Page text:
Actually, I really enjoyed this, and mainly just because it gives plausible reason as to the existence of other gods, in that they are just 'Rhin' posing as them, yet still denies that the other gods are actual deities. Everything about this post is believable in a fantasy world. Go to Comment
Truly beautiful, Scras. I envision the Xactaki to be legendary: The ancient ones as rare and just about as feared as an adult dragon. Thank you for furthering the story of the Ouzquin Dremorix. Go to Comment
As a side note, the item that Axtrami sends the people to find tends not to be that important: What is important is the rarity and difficulty in finding it, or the difficulty in parting with it - this shows the true devotion of those willing to obtain or part with it. Go to Comment
Murometz: It may be a good idea to add the subs you use in the roleplay - for example the K'tonian Hegemony thread and the Ouzquin Dremorix etc... But before we do that, it would be nice if we could get all the characters up first so they are together. Go to Comment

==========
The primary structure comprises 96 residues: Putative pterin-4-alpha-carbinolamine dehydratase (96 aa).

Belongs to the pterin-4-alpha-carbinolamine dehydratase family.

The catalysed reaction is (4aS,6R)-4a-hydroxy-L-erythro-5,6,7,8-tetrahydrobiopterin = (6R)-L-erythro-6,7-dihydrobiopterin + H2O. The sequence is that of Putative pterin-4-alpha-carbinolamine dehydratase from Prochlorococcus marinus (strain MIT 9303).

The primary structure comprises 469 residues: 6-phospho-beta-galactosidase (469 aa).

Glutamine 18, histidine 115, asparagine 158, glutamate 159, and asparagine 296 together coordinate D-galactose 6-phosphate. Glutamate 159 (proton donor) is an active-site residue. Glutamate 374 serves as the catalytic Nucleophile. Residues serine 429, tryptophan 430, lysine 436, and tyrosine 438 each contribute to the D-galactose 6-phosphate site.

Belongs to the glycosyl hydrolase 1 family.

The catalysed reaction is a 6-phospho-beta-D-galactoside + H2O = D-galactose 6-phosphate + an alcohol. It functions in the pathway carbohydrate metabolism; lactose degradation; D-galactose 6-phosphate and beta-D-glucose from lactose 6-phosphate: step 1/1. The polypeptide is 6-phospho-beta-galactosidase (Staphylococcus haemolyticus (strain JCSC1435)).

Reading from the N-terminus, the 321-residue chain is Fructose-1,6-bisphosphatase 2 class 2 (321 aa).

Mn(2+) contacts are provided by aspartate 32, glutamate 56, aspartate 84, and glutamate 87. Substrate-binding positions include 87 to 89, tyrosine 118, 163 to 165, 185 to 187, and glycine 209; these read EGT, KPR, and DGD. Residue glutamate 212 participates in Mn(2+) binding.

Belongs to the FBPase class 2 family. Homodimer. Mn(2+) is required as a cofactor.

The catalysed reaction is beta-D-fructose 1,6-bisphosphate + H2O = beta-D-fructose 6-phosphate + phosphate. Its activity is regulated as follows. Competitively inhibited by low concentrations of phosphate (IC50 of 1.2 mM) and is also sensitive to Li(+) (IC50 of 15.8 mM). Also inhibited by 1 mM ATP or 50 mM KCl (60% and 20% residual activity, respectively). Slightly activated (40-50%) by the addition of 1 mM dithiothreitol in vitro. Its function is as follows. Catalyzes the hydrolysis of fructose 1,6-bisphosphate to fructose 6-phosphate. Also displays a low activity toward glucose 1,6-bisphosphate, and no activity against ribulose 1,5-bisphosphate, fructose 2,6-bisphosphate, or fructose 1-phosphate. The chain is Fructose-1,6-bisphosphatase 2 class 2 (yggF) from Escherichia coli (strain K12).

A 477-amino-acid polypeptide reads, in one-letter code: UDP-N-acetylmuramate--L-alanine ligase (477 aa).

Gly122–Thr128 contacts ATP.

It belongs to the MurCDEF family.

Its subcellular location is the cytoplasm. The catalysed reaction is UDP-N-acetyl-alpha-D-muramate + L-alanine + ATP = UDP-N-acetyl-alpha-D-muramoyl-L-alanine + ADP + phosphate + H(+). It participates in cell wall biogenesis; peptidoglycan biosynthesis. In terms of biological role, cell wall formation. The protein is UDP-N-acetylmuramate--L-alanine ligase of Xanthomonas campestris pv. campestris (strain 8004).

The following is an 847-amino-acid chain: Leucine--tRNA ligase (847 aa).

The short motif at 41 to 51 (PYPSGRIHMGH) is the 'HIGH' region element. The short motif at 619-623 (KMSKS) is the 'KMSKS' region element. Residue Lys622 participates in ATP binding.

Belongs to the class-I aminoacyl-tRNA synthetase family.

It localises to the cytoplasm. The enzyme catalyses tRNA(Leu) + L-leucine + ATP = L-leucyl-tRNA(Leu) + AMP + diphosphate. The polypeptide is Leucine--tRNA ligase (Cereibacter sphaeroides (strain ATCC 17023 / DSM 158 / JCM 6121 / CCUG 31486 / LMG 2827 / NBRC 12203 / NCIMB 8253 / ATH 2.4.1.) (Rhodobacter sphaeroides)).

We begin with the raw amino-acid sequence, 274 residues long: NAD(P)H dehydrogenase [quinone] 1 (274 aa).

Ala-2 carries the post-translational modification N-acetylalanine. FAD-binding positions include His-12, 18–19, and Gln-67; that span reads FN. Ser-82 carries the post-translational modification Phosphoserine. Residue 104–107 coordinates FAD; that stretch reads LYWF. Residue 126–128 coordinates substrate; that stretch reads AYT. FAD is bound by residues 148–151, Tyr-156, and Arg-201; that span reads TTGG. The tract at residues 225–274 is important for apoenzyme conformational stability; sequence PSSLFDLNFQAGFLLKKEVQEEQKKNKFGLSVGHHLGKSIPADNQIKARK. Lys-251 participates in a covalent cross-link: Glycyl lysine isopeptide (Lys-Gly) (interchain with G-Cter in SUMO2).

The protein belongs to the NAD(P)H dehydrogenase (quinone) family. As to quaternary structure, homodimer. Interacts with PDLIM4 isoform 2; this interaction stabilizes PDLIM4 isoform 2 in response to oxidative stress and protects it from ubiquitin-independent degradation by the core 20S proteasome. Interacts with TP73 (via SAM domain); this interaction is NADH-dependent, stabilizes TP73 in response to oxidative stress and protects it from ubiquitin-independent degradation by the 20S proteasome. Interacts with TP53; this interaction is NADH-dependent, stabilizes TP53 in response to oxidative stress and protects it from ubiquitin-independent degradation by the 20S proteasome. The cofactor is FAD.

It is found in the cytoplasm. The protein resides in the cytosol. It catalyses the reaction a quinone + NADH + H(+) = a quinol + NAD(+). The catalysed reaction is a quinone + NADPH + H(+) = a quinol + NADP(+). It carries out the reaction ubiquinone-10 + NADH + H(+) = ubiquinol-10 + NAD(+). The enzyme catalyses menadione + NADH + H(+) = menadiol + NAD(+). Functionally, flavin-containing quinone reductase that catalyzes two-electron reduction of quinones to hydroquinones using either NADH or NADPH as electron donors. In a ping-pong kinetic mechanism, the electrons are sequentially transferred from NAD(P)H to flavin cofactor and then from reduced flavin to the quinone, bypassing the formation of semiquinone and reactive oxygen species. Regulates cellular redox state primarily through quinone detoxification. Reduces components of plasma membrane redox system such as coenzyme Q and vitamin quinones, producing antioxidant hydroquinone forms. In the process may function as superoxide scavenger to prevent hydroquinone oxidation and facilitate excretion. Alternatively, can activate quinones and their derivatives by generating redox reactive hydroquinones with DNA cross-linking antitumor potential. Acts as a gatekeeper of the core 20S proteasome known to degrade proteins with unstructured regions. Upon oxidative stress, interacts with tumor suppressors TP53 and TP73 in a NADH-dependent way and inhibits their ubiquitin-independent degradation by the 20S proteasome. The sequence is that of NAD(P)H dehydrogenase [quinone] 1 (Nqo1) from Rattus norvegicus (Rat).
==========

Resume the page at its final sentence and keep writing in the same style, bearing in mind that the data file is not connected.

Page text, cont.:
The Harpy's Kettle
After a long journey over the seas, and weeks of walking through wilderness, Moruz found himself in the small mining town of Ganse. After a small while searching the town, he came across the tavern known as 'The Harpy's Kettle'. In spite of the inns overfilled capacity, Moruz managed to secure a table for himself where he began to run his routine maintenance on his Ouzala. Most of the tavern-folk kept clear of him, however one bright-eyed child appeared intrigued, and introduced himself to the Ouzquin Dremorix as "Percy". Moruz answered the child's questions shortly, but it wasn't long before a duo of enormous creatures crashed their way into the tavern, Moruz immediately stepped into action, grabbing his Ouzala and preparing to fight, but just before he began his attack he felt the small hands of a child grab the Ouzquin Hemisa - a significant religious item to his people - from his head. Percy fled out the door, leaving Moruz to face a Xaren nearly solo - the only aid given was a crossbow bolt from the adventurer Vee, and the frantically swung mace of a youth, who died shortly thereafter. One intense combat and at least one broken rib later, the creature was dead. Moruz recieved aid in the form of a healing by a young priest named Aethelstan, and as soon as he was certain he was fit to go, the Ouzquin Dremorix left the tavern in search of the little thief named Percy. Go to Comment